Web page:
Municipal laws

Region: Ontario Answer # 4003

Most municipal animal laws are concerned with the licensing, control and care of companion animals (mostly dogs and cats). As with provincial laws, municipal by-laws vary from one jurisdiction to the next. Generally, these laws cover issues such as: dogs on leashes, pet owner responsibilities, illegal dog breeds, and the provision of adequate housing, food and medical care.

Dogs and cats

As dogs and cats are the most common pets in Canada, many cities have by-laws exclusively devoted to the registration, licensing, and control of dogs and cats. In Ontario, this includes:

Other municipal legislation regarding the ownership, licensing and control of animals in Ontario includes:

Sale of animals in pet stores

Some cities have by-laws that limit or better regulate the sale of animals in retail stores. The main reasons for this include:

  • the sale of animals at retail stores reduces the likelihood of abandoned pets being adopted
  • animals sold in retail stores are often unsterilized
  • many animals sold in retail stores have been raised in puppy or kitten mills

Owning exotic animals and animals in circuses

An increasing number of cities across Canada have by-laws that limit or regulate the keeping of particular species of animals or “exotic” pets within the jurisdiction for circus shows. These bylaws were enacted due to concerns regarding:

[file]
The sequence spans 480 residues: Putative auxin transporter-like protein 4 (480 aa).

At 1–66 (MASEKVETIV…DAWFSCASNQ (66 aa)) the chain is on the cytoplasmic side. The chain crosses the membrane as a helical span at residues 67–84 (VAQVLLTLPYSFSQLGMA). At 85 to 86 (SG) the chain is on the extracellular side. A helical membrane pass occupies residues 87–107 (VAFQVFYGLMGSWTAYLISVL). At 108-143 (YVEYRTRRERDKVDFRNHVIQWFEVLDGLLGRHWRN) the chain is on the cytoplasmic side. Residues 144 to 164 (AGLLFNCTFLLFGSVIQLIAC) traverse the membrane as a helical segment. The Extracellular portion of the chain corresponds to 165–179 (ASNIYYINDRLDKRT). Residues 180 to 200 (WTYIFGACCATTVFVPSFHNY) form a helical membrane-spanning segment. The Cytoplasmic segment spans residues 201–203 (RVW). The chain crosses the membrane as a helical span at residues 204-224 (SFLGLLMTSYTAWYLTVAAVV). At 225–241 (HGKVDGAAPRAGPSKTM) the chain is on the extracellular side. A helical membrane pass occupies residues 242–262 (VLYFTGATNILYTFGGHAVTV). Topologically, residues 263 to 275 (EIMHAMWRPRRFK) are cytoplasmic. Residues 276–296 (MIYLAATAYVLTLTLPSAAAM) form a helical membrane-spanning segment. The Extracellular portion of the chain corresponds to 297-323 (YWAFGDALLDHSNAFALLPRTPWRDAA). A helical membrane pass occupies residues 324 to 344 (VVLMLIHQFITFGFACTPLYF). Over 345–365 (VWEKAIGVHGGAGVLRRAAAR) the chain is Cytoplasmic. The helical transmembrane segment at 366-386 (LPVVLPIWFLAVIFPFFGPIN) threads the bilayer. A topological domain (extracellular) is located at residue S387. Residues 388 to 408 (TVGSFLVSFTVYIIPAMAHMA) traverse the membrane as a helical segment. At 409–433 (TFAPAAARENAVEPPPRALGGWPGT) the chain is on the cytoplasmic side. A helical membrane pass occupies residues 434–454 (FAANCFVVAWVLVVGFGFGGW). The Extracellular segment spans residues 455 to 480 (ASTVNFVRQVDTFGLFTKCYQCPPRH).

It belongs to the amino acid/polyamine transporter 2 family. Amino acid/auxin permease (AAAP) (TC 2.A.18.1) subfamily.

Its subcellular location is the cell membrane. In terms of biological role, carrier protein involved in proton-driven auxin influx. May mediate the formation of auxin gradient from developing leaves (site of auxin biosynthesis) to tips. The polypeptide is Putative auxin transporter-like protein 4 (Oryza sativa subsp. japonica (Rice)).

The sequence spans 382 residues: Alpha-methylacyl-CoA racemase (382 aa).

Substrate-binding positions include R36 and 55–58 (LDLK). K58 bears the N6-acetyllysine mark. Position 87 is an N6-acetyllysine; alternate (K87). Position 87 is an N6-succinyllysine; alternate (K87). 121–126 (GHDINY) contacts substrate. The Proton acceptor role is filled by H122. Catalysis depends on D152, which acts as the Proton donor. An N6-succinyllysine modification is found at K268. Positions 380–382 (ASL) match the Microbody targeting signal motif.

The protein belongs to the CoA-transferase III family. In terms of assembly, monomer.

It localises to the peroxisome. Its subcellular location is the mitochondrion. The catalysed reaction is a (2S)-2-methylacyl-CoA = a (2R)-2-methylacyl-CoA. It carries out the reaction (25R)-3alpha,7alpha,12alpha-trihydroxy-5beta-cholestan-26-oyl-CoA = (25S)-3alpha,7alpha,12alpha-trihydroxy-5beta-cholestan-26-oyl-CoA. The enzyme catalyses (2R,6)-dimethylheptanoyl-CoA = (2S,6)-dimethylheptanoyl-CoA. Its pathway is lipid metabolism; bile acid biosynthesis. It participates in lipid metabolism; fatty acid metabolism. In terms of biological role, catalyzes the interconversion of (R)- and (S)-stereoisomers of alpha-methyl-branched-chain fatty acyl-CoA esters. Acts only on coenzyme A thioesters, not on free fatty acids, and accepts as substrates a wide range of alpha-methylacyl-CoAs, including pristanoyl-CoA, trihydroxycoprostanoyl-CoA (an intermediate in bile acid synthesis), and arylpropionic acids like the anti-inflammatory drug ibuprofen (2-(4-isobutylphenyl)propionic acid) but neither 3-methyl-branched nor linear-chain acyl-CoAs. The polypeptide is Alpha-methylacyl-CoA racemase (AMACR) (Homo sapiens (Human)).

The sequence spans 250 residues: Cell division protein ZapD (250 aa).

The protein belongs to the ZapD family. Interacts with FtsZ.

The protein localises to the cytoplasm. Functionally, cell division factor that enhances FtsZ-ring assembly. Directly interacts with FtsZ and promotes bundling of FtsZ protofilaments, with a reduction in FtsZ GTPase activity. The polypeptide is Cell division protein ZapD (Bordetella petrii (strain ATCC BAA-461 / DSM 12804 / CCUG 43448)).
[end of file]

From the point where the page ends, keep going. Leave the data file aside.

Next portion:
• the cruel ways that performing animals are often trained;
  • the stressful and impoverished conditions in which the animals often live; and
  • the well-being of the general public whose safety may be threatened when exposed to wild, dangerous, and sometimes sick animals.

The Ontario Municipal Act allows local municipalities to pass by-laws regarding the prohibition, regulation and licensing of exhibitions, menageries, circus riding, and other similar kinds of shows.

Currently, however, there are only a few municipalities, including Cobourg and Stratford, with bylaws banning wild or exotic animal shows or wild or exotic animals in circuses.

Ontario’s new Provincial Animal Welfare Services Act, 2019 also covers, to an extent, the treatment of animals in circuses, by providing that no person shall cause an animal to be in “distress”. Distress is defined as “the state of being in need of proper care, water, food or shelter or being injured, sick or in pain or suffering or being abused or subject to undue or unnecessary physical or psychological hardship, privation or neglect.”

Chickens and roosters

Kitchener, Ontario has a specific bylaw regulating the ownership of chickens and roosters, including how many it is legal to own and how they must be kept.

To find out more about what municipal animal laws exist where you live as well as the punishments for committing offences, contact your provincial or municipal government, local SPCA, or humane society.

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